Pipeload of pain

Steve Mavroudis of Devon Meadows is ramping up his fight with Melbourne Water for a better stormwater pipeline solution. 181145_03. Picture: STEWART CHAMBERS

By Brendan Rees

Casey Council and residents of Devon Meadows have stepped up their campaign to stop a proposed stormwater pipeline which will only “create more flooding” once it hits a dam.

The planned 2.7 kilometre pipeline has also been deemed a “problem of the future,” by City of Casey Mayor Geoff Ablett.

He told a 15 May Casey council meeting that the route proposed by Melbourne Water will cause “many, many hundreds of people downstream from Botanic ridge to have more water on their properties.”

The pipeline has been proposed to run in a south easterly direction from the corner of Browns and Craig Road to the market garden at the eastern end of Olive Road – with works to be completed in the next one to three years.

Cr Ablett successfully passed a motion during the meeting for council to fight for a better solution for the proposed pipeline.

“Melbourne Water is an authority, we can’t tell them what to do but we can advocate very strongly on behalf of many thousands of residents,” Cr Ablett said.

“It will affect people who have horses because you can’t keep horses on damp ground,” he added.

Melbourne Water’s Manager of Development Services Rohan Horsley said the pipeline would be built beneath an existing open channel called Christies Drain that runs through about 30 properties.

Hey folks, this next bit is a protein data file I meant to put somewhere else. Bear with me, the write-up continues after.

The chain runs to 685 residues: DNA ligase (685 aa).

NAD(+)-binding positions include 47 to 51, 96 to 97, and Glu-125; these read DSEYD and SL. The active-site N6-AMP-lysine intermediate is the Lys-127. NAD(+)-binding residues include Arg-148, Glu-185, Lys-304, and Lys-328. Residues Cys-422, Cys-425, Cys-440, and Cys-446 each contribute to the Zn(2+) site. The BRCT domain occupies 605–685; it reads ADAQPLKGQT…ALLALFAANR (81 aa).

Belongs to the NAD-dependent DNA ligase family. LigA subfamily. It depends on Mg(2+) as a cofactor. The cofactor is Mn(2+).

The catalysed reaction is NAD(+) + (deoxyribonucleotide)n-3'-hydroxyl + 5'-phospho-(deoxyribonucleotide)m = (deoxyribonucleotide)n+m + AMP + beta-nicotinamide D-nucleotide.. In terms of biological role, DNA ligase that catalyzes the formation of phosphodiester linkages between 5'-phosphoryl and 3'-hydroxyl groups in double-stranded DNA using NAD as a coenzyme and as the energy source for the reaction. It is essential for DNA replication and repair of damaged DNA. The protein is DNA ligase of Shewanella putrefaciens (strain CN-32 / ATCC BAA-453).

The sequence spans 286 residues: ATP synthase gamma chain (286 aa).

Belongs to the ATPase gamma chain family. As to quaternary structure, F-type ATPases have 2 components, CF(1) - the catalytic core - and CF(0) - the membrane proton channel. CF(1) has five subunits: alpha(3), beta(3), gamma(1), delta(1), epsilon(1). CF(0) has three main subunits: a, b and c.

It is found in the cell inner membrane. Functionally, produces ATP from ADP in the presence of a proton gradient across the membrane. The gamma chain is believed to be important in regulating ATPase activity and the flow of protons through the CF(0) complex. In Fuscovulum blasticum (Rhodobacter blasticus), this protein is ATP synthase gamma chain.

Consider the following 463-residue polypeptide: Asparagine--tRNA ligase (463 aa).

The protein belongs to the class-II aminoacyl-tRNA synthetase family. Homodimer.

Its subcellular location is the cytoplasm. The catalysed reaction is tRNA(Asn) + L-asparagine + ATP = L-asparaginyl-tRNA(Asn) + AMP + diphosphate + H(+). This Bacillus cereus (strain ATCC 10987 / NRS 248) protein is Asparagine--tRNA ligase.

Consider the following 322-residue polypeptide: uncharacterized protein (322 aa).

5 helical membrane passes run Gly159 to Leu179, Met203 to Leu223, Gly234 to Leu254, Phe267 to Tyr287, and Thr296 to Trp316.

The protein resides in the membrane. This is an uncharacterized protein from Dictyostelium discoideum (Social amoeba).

“Although the proposed pipeline will not increase the extent of flooding on local properties, a small number of residents have expressed concerns about the drainage solution and we continue to actively engage with these residents,” he said.

“Increased stormwater volume supplied to the dam at the southern end of the pipeline will mean additional water can be utilised for irrigation by nearby agricultural producers. Council has also shown interest in using harvested stormwater to irrigate sports fields and open spaces,” he said.

Melbourne Water says a Casey Council Officers Report on 6 February 2018 states the pipeline proposal adequately satisfies the requirements and objectives of the Precinct Structure Planning (PSP).

However Devon Meadows resident Steven Mavroudis said the whole principle behind the project “stunk” and went against the PSP guidelines in Melbourne Water being able to increase the amount of water flow with an additional pipeline.

“Common sense says it’s going to create more flooding at the end of that pipe,” he said.

“By doing this they’re sort of encroaching on green wedge land, they’re disturbing the riparian land which is on the banks of the current drain, and they’re disturbing the environment without conducting I believe the right assessment or surveys.”

“I asked them (Melbourne Water) to prove what building regulation allows someone’s storm water to be dispersed on somebody else’s property and I haven’t had an answer,” he said.

“Why isn’t the sensible approach to run it straight down Craig Road and not to affect any innocent people? That’s beyond me.“

Member for Cranbourne Jude Perera said: “I understand that Melbourne Water has engaged extensively with council on this issue, and I will be meeting with residents and councillors in the near future to discuss the project.“

Melbourne Water says they are continuing to engage with all property owners along the pipeline alignment and the surrounding area.